Consumers Are Getting More Comfortable Shopping In Stores

More consumers ventured out of their homes to make shopping trips in July compared to June and May, revealing incremental improvements in the comfortability level to return to stores.
Shoppers on street

That’s according to Springboard’s latest National Retail Consumer Report, which found 33% of consumers felt completely comfortable visiting shopping malls, downtowns or shopping centers. By comparison, just 30% of consumers said the same in June and 26% in May. 

However, the percentage of consumers who haven’t yet shopped in person (17%) was the same in July and June, though lower than the 22% in May. 

Beyond shopping centers and malls, more consumers are venturing out.

“Over the past three months consumers have been feeling increasingly comfortable in making trips to retail destinations,” the report reads. “What is particularly encouraging is that over half of all consumers are either very or completely comfortable, with this proportion now accounting for 57% of consumers in July versus 50% in May and 56% in June.”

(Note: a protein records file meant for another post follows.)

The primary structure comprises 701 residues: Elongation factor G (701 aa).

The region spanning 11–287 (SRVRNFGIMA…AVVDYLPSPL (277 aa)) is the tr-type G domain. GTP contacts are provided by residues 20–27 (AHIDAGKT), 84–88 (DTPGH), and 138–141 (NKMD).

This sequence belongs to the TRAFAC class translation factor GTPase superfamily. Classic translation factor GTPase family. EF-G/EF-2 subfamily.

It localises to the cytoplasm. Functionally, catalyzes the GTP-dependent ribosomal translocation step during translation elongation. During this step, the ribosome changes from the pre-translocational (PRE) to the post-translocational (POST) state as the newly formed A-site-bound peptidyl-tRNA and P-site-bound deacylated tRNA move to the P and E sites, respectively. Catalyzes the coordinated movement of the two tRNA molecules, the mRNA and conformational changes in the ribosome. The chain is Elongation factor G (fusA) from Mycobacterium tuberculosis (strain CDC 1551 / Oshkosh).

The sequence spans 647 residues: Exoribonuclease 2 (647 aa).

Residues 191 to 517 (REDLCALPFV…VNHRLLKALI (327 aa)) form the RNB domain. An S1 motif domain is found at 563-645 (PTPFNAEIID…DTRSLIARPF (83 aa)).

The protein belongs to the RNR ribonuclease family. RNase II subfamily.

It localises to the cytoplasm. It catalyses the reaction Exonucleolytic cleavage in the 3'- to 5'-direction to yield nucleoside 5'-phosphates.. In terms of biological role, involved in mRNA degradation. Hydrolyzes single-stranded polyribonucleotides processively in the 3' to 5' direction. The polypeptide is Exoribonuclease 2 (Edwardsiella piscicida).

Plus, 89% of consumers have dined out at restaurants in July, compared to 88% in June and 83% in May. Fewer consumers actually dined at restaurants weekly in July and June (29% for both) than during May (32%), but more do so monthly--34% in July and 35% in June versus 25% in May. 

Since the start of the pandemic, consumers are still changing their shopping habits, with more people blending online and in-person shopping in July compared to previous months. In July, 37% of consumers said they buy at least half their non-food items online, compared to 36% in June and 34% in May.

When it comes to work, consumers are still mixing working from home with working out of the home, with 54% of those employed work at least part of the week at home. For June, 52% said the same, while 57% worked part of the week at home in May. How worker behavior will impact retail is still up in the air.

“The extent to which retail destinations recover pedestrian traffic and therefore spend, will to a large degree depend on the return of employees to the office--this is particularly significant for larger downtowns which rely heavily on their daytime working populations,” the report noted. “At this stage we simply do not know when (or if) this will revert back to pre-Covid patterns and/or the degree to which this will happen. Our consumer survey is providing vital early evidence, but the jury is definitely still out on whether the hybrid working model--which is frequently being discussed--will come to pass in the long term, but what we do know is that currently it is very much split.”